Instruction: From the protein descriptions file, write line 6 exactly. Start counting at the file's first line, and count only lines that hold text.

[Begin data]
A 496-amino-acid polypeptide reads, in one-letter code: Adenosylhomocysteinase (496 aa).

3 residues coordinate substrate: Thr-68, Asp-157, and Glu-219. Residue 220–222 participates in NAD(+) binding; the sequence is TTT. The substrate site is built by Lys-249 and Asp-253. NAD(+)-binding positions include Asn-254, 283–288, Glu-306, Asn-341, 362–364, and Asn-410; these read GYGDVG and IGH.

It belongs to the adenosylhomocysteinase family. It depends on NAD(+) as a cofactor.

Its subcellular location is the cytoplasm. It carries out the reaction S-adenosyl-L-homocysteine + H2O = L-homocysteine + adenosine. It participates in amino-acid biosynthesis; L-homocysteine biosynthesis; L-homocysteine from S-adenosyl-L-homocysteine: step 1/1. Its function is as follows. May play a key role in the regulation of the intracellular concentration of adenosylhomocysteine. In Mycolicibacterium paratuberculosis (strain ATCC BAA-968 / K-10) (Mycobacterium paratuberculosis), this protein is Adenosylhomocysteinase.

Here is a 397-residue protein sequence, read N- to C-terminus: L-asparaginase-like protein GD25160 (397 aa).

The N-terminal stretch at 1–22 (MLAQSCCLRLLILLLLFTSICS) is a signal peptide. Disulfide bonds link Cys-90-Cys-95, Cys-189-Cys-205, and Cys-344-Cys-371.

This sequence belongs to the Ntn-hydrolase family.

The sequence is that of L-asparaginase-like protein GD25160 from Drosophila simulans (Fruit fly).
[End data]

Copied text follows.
The N-terminal stretch at 1–22 (MLAQSCCLRLLILLLLFTSICS) is a signal peptide. Disulfide bonds link Cys-90-Cys-95, Cys-189-Cys-205, and Cys-344-Cys-371.